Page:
In January 1486, a papal dispensation for the marriage of Henry VII and Elizabeth of York was granted to 'end the long and grevious variance, contentions and debates' between England's warring factions. Henry was almost 29 and Elizabeth was almost 20. On that occasion the theme of divine intervention on behalf of Henry VII was deliberately promoted and widely believed. Not long after the wedding, the queen found herself pregnant with her first son, Arthur, and gave birth on 20 September 1486. By March 1489 the queen was pregnant again and on the 29 November she delivered a baby girl, Margaret. Eighteen months later her third child, Henry, was born at Greenwich Palace, alongside the River Thames, five miles (8km) east of London, on 28 June 1491.
Elizabeth of York, wife to Henry VII and mother to Henry VIII.
A few days after his birth, Henry VIII was baptised in the newly built church of the Order of the Franciscan Observants that adjoined Greenwich Palace immediately to the west. Immediately after the christening, Mistress Anne Oxenbridge took charge of the baby as his wet nurse on a salary of £10 a year, or nearly £5,000 a year at current values. Anne cared for Henry for at least two years and his grandmother, Lady Margaret (Henry VII's mother), ordered that 'her meat and drink be assayed [tested] during the time that she gives suck to the child and that a physician do oversee her at every meal, [who] shall see that she gives the child seasonable meat and drink after he had progressed to solid foods.' The wet nurse was assisted in her duties by two official 'rockers' of the royal cradle - Frideswide Puttenham and Margaret Draughton.
Henry probably shared the royal nursery with his two-year-old sister Margaret (his brother Arthur was raised elsewhere), although they lived in separate accommodation and had their own female attendants. While the queen frequently stayed in the same building as her children, everyday care and love always devolved upon paid staff. However, Elizabeth of York was probably well educated, and it may be that she taught Henry to read and write when he was about four years of age.
In their early years, the royal children had a peripatetic existence, shifting from one palace to another as their mother travelled with the seasons, following the set regal diary of events, which was sometimes linked to religious festivals. Their elder brother, Arthur, meanwhile had an entirely separate life, spending his first two years at Farnham castle, before his nursery was moved to Ashford in Kent around 1488. When Arthur was seven he was taken to Ludlow where he learnt the duties of a king, complete with his own household and council, administering his principality of Wales. Meanwhile, his younger brother's life during this time was spent in a very cloistered and cosy feminine world at Eltham. As the only boy at this royal houselhold, Henry was thoroughly spoilt and tenderly protected from the hard knocks and bruises of childhood misfortune. The toddler prince was cossetted, his grumpiness and tears cooed away, and his every whim swiftly fulfilled by the doting matronly ladies who cared for him.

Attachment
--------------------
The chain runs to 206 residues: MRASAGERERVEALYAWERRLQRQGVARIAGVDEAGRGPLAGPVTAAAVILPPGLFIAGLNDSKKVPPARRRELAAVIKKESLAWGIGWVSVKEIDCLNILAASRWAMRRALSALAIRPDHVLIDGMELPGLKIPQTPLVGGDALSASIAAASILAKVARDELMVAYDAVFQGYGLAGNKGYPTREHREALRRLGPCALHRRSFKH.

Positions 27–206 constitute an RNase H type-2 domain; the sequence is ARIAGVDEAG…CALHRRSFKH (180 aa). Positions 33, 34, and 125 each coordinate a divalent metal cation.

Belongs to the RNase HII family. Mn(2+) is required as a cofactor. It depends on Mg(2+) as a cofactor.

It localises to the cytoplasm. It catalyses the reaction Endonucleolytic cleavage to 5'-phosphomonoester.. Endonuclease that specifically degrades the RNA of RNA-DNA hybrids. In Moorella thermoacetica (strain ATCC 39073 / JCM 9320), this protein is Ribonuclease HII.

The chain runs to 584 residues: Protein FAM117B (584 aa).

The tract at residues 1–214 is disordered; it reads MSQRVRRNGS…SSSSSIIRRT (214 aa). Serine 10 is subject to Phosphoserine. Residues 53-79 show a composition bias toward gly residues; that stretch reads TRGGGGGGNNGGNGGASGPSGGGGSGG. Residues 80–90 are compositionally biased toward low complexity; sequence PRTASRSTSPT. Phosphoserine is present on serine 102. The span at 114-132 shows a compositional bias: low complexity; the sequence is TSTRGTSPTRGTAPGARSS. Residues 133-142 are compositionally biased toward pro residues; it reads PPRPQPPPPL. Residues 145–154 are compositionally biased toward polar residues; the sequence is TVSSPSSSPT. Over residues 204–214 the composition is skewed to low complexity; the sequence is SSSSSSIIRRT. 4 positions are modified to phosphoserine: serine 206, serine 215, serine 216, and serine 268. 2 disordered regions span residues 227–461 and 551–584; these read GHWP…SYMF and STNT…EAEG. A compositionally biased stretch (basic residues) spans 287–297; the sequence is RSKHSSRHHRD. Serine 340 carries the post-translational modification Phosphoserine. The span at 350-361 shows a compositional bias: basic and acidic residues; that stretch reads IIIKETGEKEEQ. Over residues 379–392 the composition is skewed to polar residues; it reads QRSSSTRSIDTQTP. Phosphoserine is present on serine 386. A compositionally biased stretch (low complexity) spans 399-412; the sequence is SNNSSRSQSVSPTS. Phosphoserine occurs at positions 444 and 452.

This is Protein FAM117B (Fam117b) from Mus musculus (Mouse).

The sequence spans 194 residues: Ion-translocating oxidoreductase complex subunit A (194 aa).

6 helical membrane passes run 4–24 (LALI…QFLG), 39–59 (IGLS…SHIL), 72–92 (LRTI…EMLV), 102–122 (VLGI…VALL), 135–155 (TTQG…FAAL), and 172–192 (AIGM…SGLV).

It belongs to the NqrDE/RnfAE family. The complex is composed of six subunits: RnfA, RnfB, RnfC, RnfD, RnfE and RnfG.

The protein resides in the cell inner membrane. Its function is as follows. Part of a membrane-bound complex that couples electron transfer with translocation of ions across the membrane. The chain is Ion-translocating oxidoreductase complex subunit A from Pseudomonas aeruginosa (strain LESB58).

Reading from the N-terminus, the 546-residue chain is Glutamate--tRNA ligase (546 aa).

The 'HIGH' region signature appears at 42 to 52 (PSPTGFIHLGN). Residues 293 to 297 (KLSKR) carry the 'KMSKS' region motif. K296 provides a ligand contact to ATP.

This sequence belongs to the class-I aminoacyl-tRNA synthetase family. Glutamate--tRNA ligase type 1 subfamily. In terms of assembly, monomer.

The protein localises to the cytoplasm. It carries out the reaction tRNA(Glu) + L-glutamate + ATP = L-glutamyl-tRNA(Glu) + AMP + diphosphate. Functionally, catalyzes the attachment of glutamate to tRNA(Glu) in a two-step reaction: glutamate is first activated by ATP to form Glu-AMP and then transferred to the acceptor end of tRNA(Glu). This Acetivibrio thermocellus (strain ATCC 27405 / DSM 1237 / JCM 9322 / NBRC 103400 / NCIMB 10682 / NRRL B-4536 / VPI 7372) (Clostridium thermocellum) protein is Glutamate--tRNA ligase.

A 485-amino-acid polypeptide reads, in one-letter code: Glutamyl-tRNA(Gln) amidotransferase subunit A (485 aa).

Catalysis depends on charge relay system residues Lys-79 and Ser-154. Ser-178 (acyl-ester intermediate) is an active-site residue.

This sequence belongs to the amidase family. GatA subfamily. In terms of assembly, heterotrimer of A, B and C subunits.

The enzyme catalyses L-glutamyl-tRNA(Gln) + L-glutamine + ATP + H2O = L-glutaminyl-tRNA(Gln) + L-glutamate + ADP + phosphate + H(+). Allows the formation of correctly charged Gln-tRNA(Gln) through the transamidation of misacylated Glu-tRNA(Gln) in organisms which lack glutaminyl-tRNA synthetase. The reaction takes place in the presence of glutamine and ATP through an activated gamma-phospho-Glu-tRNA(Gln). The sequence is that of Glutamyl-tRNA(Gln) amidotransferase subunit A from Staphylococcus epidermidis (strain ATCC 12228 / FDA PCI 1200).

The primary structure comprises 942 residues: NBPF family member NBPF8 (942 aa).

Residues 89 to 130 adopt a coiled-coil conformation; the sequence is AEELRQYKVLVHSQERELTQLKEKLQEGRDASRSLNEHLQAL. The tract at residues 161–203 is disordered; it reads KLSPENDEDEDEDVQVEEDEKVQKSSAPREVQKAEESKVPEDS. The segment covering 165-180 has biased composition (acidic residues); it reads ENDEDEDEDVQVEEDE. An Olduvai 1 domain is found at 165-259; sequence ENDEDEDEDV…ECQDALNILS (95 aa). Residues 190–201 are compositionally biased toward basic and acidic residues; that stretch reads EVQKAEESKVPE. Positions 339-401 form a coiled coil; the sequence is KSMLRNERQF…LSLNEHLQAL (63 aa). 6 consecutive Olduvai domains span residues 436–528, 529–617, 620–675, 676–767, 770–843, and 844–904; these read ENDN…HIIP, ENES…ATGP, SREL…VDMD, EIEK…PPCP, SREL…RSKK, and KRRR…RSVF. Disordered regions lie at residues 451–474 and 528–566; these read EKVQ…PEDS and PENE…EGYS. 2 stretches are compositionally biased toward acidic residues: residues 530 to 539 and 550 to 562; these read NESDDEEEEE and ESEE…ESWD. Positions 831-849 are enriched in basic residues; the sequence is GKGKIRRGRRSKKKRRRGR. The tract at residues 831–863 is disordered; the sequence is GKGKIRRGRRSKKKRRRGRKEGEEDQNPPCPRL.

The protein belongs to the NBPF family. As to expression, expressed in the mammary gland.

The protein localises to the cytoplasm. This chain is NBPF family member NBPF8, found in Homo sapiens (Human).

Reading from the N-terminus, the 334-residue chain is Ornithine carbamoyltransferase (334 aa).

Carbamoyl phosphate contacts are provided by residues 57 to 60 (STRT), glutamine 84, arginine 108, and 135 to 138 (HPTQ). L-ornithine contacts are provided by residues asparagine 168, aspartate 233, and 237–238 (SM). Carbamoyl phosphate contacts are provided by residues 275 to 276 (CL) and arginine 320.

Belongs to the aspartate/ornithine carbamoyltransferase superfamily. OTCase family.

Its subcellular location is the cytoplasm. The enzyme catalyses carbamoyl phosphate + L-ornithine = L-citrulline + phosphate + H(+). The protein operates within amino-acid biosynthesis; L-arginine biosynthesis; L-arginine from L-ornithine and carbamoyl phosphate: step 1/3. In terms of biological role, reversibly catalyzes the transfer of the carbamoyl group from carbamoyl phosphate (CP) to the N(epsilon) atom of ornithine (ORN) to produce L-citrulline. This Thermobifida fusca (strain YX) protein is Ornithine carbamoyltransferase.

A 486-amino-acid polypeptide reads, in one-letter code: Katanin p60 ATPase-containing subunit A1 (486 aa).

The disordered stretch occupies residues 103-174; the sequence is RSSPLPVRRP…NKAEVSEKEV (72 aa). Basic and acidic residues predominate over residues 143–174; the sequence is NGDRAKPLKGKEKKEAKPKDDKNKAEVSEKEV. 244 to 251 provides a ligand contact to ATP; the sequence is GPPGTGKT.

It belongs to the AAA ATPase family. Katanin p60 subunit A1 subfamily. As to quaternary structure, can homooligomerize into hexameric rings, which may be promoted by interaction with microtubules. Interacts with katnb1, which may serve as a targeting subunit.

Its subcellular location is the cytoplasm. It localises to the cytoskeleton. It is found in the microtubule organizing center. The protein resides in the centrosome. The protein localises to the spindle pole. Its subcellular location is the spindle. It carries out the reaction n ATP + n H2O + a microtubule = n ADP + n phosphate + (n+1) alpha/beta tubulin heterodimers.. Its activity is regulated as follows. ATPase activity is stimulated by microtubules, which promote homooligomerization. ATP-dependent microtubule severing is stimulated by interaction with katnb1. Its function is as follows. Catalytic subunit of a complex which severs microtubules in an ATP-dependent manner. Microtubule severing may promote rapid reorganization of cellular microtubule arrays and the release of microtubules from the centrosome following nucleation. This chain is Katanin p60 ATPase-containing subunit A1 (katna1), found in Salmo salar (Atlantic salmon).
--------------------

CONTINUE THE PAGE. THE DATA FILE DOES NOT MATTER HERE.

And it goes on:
Did this period in Henry's early life forge a deep psychological flaw within him that later created some of the personal difficulties that arose in his relationships with his wives? Some psychiatrists have detected in him an unconscious craving for a forbidden incestuous union - even signs of an Oedipus complex. Certainly that soft, compliant female world may have planted and nurtured the seeds of his terrible temper in adulthood (one inherited by his daughter Elizabeth); the breathtaking tantrums that assailed courtier or commoner when he was denied what he desired or confronted by any kind of opposition, however feeble or insignificant the source.
It did not take long before Henry VII reasoned it was time to exploit the appeal and status of the second son. On April 1493 the king made the infant Henry Lord Warden of the fourteen Cinques Ports on the south-east coast of England and Constable of Dover Castle. It was a highly symbolic act. Not only was a royal prince now nominally in charge of the realm's defensive front line, but the appointment was also deliberately linked with the name of a famous memory. Further prestigious offices followed: Earl Marshal of England and then, on September 1494, his appointment as Lord Deputy of Ireland. He was also created Duke of York and a knight of the most honourable order of the Bath. All this when Henry was barely three years old.